Your Sports Facility’s Business Plan: The Finances
This is the fourth in a series of posts on creating a business plan for a sports facility. In the past weeks, we discussed creating a sports facility business objective, creating a marketing plan and creating an operations plan. Next week, we’ll discuss how to add an exit strategy to your sports facility’s business plan.
Now that you’ve thought out the details of your products, staff and operations, you can use that info to make educated guesses about how your business will do financially.
We’ll do that by estimating your revenue, comparing it to your expenses, and finally figuring out if you’ll make enough of a profit based on those numbers.
Step 1: Monthly Revenue Guesses
First, review the marketing plan you created, including your busy seasons and your major events and promotions. Then, estimate how much revenue they’re likely to bring in based on your pricing.
Don’t be optimistic. This is the time to be conservative. It’s always better to over-deliver than to come up short of your estimates. (Plus, a conservative plan is always more attractive to potential investors, if you’re looking for them.)
You should make a simple chart that looks something like this:
Step 2: Monthly Expense Projections
Now it’s time to get totals for all your business expenses.
- Check the marketing section of your business plan. Add up the monthly costs of all your marketing tools.
- Check the operations section of your business plan. Add up all monthly staff costs, such as the salary, apparel, unemployment and bonuses.
- Check the operations section of your business plan again and add up all the monthly costs for your building and equipment. This includes utilities, monthly payments plus interest on any equipment that you’ve financed, rent costs, and any other regular building costs.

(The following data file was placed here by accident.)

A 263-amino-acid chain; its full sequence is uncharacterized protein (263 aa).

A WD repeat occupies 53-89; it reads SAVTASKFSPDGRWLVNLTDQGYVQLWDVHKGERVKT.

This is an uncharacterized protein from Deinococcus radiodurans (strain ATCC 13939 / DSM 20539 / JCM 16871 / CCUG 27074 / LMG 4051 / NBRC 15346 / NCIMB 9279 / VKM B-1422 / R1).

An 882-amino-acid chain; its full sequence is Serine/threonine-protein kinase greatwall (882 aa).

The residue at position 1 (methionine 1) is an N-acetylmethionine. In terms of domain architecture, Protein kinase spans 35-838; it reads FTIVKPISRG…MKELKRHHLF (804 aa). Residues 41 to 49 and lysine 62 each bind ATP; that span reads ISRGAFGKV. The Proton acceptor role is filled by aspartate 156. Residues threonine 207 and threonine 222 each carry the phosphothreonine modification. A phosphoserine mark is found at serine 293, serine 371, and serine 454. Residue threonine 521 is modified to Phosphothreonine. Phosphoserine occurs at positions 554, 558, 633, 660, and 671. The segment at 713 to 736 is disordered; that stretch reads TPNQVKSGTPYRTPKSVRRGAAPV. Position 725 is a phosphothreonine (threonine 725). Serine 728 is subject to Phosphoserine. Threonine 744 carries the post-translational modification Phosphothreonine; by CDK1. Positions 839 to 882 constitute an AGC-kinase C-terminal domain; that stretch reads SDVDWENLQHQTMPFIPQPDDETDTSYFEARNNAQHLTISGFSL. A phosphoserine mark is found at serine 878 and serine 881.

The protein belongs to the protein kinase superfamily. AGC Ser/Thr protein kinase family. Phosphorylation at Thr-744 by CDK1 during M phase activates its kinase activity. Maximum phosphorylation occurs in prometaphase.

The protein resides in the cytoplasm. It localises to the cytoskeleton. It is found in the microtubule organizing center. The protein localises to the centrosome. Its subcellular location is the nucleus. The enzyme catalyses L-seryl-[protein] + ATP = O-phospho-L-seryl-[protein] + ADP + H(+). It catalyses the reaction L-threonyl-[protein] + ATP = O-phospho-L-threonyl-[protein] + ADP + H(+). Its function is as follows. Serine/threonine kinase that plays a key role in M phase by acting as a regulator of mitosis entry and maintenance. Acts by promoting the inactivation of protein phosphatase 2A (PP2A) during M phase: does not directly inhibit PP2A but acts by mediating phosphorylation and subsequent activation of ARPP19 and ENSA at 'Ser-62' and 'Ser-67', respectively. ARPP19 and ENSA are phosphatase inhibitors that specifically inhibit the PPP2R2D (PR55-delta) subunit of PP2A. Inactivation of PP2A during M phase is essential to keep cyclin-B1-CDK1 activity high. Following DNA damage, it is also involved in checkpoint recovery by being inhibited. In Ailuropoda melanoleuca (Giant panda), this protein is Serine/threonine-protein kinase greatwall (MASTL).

- Add up the monthly cost of any other other ongoing expenses, such as taxes, accountant fees, insurance, internet and phone, scheduling software, cleaning and maintenance, and security. Larger, one-time or semi-regular annual expenses, such as legal fees, should also also be split up into monthly amounts and added here. Even if you will have paid certain expenses upfront, you should still typically account for them monthly so you’ll have the money ready when the expenses come up again next year.
- Total all those expenses together to get a final monthly number. If your costs and revenues will vary a lot by month, it’s OK to list each month’s expenses separately.
Step 3: Check Your Profit Margin
The profit margin is a handy figure that lets you know what percentage of your revenue is going to profit. Best practices for target profit margin depend on what kind of business you have, but I always shoot for around 30% minimum for my sports facility.
You can find the profit margin by dividing the expected profit by the total expected revenue. (This is where my bachelor’s degree in accounting comes in handy!)
Step 4: Troubleshoot and Adjust
If your profit margin drops below 30% consistently, it’s time to make some adjustments.
Here’s what to do: Take the same cost-vs-benefit business logic you’re using to plan your finances and apply it to each expense on your list. What’s the least profitable piece of equipment? Get rid of it. Is there a least profitable area of your building that you can eliminate? What about your staff — is each staff member’s pay bringing in his fair share of revenue? Maybe you should switch to a commission-based pay structure.
This step — the finances — is the meatiest part of your business plan and incorporates all the previous steps. If these numbers don’t look right, you NEED to fix them before you move forward.
Next, for a complete business plan, you’ll consider and plan for your exit strategy — which is particularly important if you have investors or partners.
More questions? Contact me directly.